Inter arma enim silent leges

12 May 2010


The war crimes of Srebrenica happened during the life time of most people alive today. The Bosnian War is over, but its legacy of horror lives on.

The ancient Latin epigram Inter arma enim silent leges tells us that the laws are silent in the time of war. And for good reason. Morality is transformed during a time of war. The laws that address the morality of peacetime must fall silent when the morality of wartime has displaced the other. As much as we try to govern war and create civilized laws and rules for war, the beast once unleashed will not be contained. Atrocities escalate in a spiral of revenge and retaliation, and soon we are numbed to the horror and it requires a horror of monumental proportions to make us realize what we are doing — and then this realization only dawns slowly.

A few days ago in Moral Borderlands I suggested that during periods of rapid social change the morality associated with one stable period coming to an end is in conflict with an inchoate morality of a dawning new age, and this moral borderland between the past and the future is in many ways like the geographical borderlands between adjacent nation-states.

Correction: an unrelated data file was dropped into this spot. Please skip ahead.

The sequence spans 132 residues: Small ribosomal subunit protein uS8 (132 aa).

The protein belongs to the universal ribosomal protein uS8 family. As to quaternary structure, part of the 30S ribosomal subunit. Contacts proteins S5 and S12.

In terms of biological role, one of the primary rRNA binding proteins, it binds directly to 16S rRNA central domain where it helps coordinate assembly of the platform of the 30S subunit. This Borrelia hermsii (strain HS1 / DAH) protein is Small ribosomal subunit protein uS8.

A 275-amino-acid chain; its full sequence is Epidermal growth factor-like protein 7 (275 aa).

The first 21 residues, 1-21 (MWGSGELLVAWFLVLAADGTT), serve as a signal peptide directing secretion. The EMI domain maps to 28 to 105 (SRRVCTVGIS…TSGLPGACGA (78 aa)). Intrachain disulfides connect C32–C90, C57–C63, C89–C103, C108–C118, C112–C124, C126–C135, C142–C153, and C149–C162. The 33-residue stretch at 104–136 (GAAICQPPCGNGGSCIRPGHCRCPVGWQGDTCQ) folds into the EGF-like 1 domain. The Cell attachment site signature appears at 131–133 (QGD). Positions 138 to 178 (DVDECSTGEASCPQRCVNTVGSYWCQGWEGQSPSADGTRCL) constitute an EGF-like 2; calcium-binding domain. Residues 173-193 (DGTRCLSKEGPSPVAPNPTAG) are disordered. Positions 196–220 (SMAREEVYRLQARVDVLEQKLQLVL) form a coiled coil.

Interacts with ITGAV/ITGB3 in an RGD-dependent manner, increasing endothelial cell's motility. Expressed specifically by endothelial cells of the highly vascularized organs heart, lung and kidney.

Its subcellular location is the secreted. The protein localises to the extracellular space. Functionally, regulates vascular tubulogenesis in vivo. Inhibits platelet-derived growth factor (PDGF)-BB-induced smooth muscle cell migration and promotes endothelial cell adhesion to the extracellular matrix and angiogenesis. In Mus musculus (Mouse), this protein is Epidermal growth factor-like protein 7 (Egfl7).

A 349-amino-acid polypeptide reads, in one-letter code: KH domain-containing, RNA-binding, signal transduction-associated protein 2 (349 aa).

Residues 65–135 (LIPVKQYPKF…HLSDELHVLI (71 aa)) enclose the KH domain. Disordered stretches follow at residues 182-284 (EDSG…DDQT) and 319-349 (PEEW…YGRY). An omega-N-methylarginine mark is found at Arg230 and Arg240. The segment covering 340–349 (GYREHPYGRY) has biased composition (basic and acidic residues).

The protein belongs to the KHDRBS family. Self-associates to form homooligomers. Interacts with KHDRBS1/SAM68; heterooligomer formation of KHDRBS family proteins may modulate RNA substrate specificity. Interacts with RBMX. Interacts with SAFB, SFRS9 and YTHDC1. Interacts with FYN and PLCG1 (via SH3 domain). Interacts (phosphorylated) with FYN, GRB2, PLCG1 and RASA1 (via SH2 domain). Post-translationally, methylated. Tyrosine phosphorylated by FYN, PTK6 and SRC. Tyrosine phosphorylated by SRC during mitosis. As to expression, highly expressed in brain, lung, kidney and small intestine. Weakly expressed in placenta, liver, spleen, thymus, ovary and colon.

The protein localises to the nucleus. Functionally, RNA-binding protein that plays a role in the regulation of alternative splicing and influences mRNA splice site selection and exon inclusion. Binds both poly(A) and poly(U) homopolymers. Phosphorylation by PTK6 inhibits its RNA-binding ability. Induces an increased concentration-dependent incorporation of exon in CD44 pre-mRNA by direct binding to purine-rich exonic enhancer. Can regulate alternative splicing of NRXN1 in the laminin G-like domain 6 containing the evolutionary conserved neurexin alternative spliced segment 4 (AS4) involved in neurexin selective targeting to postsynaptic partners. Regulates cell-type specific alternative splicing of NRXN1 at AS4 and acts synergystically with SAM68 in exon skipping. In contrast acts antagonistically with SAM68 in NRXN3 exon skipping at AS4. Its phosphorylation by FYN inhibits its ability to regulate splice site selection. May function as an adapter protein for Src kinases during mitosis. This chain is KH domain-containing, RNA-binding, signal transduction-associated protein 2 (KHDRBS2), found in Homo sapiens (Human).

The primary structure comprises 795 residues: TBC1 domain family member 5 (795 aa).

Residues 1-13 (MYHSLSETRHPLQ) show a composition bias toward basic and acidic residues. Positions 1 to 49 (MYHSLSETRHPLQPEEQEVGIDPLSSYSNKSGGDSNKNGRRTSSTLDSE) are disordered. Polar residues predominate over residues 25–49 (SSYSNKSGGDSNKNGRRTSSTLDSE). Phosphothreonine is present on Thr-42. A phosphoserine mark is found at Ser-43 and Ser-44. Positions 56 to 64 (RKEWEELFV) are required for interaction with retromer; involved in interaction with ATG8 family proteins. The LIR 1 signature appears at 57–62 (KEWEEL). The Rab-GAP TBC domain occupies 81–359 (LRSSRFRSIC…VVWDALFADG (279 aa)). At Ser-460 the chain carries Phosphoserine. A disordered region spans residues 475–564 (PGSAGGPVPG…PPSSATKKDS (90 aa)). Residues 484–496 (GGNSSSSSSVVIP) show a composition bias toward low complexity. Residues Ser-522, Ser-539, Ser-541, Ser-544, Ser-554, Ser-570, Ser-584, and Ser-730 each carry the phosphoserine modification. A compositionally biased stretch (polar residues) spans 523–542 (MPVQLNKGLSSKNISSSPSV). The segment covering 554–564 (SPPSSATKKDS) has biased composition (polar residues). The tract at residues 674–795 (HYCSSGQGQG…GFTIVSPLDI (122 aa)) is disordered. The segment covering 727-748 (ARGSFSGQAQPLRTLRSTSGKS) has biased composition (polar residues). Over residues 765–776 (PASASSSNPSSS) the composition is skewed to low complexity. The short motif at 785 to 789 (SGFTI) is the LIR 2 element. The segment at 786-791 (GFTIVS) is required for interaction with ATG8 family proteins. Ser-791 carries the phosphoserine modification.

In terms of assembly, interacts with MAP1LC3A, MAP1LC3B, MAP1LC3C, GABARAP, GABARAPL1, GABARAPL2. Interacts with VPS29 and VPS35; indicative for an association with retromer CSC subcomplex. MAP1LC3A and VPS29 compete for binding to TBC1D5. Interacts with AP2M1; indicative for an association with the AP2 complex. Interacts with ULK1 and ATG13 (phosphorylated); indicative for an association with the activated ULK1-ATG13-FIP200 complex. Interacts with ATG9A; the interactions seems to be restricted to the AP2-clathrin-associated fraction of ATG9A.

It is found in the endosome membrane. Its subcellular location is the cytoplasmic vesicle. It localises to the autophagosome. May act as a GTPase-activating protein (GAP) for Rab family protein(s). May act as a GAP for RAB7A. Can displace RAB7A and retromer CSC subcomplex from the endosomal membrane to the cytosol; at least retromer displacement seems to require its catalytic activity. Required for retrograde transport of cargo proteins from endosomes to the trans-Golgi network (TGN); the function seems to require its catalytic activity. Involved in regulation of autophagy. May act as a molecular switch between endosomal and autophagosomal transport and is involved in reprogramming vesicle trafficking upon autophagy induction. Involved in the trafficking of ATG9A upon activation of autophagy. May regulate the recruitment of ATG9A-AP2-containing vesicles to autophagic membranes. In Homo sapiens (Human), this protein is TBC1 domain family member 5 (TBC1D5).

It occurs to me now that wars are also moral borderlands — a contrived and even, in a sense, a purpose-built borderland between the ordinary morality of peacetime and extraordinary morality of wartime. Like the Moral Borderlands I previously described, the moral borderland of war is a temporal borderland, but in the case of war rather than being the border between past and future, it is the border between a time of madness and a time of sanity. More than a temporal borderland, wars are temporary borderlands.

All of the patient work of civilization to turn men into good and obedient citizens who are horrified at the thought of killing their neighbors is suddenly suspended, and not only suspended, but men are trained to kill and put in a situation in which they are expected to systematically kill, and are rewarded for the efficiency and heroism of their killing. And then this indulgence of violence must come to an end, and the instinct for violence, allowed briefly to run riot, is to be tamed again and returned to the cage of civilization. That this is not easy and not always successful is well known.

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